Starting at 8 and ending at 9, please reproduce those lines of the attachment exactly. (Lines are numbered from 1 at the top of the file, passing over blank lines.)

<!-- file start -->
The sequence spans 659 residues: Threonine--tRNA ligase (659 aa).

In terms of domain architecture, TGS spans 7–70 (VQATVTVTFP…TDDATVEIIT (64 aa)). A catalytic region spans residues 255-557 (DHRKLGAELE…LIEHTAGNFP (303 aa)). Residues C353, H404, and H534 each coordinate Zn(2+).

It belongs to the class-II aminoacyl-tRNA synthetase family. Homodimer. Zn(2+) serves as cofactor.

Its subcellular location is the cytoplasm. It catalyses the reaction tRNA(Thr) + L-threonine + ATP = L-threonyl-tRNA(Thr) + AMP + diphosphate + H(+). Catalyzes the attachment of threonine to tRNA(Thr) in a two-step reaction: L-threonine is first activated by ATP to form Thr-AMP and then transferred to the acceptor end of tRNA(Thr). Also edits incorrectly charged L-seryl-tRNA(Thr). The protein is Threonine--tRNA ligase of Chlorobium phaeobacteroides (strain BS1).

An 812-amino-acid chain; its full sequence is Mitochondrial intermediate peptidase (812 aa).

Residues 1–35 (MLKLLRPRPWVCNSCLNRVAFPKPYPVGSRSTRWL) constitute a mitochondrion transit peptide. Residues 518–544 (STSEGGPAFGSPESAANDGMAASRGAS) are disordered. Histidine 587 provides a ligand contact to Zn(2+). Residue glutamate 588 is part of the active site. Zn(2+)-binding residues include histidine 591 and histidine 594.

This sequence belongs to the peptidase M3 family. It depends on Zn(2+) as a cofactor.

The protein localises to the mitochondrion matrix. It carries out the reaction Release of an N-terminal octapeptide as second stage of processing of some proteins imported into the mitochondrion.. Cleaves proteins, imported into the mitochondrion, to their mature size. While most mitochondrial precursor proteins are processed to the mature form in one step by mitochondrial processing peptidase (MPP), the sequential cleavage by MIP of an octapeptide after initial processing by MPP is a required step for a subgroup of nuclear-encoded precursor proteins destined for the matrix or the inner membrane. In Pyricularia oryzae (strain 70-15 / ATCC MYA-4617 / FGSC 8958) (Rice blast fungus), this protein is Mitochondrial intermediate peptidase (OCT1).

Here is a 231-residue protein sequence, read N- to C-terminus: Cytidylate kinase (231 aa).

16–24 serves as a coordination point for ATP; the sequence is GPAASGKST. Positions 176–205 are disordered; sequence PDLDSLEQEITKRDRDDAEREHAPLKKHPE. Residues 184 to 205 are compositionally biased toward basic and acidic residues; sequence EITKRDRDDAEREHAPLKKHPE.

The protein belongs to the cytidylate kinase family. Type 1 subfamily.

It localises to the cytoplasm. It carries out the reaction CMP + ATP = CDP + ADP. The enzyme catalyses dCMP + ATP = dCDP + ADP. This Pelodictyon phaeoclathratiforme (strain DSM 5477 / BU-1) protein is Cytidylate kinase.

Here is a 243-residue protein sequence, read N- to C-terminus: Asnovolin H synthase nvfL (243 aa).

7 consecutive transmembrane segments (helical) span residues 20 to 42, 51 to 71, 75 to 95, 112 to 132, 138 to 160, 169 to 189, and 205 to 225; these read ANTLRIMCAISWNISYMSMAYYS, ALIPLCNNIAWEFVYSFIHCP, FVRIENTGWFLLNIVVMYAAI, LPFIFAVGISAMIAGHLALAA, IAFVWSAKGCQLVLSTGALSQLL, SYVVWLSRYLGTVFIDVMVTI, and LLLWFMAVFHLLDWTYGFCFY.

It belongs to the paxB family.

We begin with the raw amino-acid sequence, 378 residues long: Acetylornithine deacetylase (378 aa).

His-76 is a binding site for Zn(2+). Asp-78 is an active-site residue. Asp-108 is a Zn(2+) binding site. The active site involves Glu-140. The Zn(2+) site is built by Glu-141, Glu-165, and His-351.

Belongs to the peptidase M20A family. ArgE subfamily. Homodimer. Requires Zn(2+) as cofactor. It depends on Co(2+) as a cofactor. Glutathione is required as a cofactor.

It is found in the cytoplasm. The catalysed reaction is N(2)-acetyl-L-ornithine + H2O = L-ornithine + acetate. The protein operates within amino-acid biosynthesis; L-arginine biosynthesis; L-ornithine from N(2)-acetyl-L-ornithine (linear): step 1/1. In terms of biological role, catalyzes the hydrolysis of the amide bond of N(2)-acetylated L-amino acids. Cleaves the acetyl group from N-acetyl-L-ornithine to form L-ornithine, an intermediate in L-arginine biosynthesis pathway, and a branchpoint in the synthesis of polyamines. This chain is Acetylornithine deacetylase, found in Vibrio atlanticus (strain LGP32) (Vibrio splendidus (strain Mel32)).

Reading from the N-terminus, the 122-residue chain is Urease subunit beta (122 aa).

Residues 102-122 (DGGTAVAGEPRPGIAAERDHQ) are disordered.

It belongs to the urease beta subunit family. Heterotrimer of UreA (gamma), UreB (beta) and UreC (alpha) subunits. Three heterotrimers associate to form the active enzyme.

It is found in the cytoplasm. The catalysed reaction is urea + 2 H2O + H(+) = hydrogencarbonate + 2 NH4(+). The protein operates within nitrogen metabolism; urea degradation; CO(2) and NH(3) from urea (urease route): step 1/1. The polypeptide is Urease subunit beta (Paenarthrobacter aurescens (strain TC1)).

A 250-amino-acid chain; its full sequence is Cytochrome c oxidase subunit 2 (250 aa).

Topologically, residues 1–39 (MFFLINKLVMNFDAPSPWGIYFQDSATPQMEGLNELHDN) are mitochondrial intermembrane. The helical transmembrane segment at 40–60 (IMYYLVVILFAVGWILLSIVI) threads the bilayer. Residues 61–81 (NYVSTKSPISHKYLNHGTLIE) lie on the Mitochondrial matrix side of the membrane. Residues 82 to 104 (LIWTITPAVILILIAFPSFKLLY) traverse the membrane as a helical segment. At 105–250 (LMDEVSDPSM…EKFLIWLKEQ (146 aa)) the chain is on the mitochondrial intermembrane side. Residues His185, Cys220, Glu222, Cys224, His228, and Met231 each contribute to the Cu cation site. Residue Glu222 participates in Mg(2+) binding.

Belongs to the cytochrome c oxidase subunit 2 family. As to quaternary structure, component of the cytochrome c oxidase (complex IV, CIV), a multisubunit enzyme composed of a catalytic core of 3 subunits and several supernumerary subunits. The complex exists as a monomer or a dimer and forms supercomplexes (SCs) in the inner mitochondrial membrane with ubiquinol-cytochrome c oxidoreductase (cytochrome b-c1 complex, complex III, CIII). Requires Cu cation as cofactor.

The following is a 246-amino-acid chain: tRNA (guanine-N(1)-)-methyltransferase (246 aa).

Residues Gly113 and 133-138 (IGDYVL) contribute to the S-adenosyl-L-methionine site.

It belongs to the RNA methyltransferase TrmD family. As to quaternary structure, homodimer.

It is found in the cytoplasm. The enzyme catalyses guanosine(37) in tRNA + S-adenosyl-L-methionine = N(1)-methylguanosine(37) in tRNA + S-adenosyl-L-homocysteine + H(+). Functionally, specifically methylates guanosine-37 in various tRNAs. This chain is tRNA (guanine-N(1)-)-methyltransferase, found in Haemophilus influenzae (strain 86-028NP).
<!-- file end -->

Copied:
The protein localises to the mitochondrion matrix. It carries out the reaction Release of an N-terminal octapeptide as second stage of processing of some proteins imported into the mitochondrion.. Cleaves proteins, imported into the mitochondrion, to their mature size. While most mitochondrial precursor proteins are processed to the mature form in one step by mitochondrial processing peptidase (MPP), the sequential cleavage by MIP of an octapeptide after initial processing by MPP is a required step for a subgroup of nuclear-encoded precursor proteins destined for the matrix or the inner membrane. In Pyricularia oryzae (strain 70-15 / ATCC MYA-4617 / FGSC 8958) (Rice blast fungus), this protein is Mitochondrial intermediate peptidase (OCT1).

Here is a 231-residue protein sequence, read N- to C-terminus: Cytidylate kinase (231 aa).